NASA’s manned space mission Apollo 13 failed to reach the moon in 1970 but succeeded in saving the lives of three astronauts on-board the spacecraft. After 50 years of the mission, the space agency is letting us relive the event at the same pace they occurred back then. You can head over to its “Apollo 13 in Real Time” website to get the experience.
Apollo 13 was NASA’s seventh crewed mission in the Apollo space program and the third one that was supposed to land on the Moon. The mission was launched from Kennedy Space Centre on April 11, 1970, aboard Saturn V SA-508 rocket, but unfortunately, the oxygen tank in the service module failed two days into the mission and the lunar landing was aborted.
Apollo 13 in Real Time
NASA’s apolloinrealtime.org/13 lets users relive the events from 50 years ago. The real-time elements include all mission control film footage as well as an all mission control audio of 7,200 hours.
The experience also includes all on-board television and film footage together with 144 hours of space-to-ground audio and all on-board recorder audio. The “Apollo 13 in Real Time” not only showcases 600+ photographs from the mission but also lets you witness the press conferences as they happened back then.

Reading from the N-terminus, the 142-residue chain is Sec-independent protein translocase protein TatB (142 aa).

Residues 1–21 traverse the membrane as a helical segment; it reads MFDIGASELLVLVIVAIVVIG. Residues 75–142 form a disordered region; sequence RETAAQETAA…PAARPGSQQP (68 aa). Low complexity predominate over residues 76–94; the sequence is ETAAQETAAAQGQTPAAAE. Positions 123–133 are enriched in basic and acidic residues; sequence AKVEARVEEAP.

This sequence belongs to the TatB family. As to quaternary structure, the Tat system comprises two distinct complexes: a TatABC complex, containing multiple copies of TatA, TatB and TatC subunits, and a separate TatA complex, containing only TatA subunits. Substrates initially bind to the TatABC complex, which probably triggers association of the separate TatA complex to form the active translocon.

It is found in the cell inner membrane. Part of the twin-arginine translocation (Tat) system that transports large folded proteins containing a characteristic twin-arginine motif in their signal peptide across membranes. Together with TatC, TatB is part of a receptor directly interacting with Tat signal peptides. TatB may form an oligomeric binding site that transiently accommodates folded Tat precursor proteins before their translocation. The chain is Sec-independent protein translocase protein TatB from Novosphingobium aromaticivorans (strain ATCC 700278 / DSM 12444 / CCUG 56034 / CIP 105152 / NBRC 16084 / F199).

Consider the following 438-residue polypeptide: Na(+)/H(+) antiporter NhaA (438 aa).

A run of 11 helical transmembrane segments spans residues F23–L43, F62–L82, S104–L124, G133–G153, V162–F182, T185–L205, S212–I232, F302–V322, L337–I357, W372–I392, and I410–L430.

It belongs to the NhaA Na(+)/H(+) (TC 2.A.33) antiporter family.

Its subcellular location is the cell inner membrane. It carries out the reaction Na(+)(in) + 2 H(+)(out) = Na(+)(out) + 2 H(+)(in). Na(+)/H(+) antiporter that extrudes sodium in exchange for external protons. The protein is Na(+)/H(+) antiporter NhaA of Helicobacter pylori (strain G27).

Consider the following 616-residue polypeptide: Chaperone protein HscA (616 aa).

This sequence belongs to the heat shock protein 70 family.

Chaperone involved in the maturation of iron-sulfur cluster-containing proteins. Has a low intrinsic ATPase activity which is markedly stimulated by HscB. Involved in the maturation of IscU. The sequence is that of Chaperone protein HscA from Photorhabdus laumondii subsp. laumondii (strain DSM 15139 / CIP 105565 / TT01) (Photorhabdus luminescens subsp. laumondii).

Aside from that, the website lets you see searchable transcript as well as the post-mission commentary. You can join in by clicking at the “T-Minus 1M” button to join at “1 minute to launch” and relive the whole experience. Alternatively, you can select a specific moment in the mission and watch it from there.
The replay of the launch began at 12:13 pm PT, synchronised with the original event on April 11, 1970, but you can start the event anytime. Also, if you start at T-Minus 1M, you will have to way 56 hours after launch for the oxygen tank explosion— the moment of the disaster which threatened the lives of the astronauts and ended the mission’s plan to reach the moon.
Express Tech is now on Telegram. Click here to join our channel (@expresstechnology) and stay updated with the latest tech news
You can directly jump to this specific event in the mission by checking the “mission milestones” list. Notably, the Apollo 13 took place less than a year after the Apollo 11 mission succeeded in landing humans on the moon for the first time.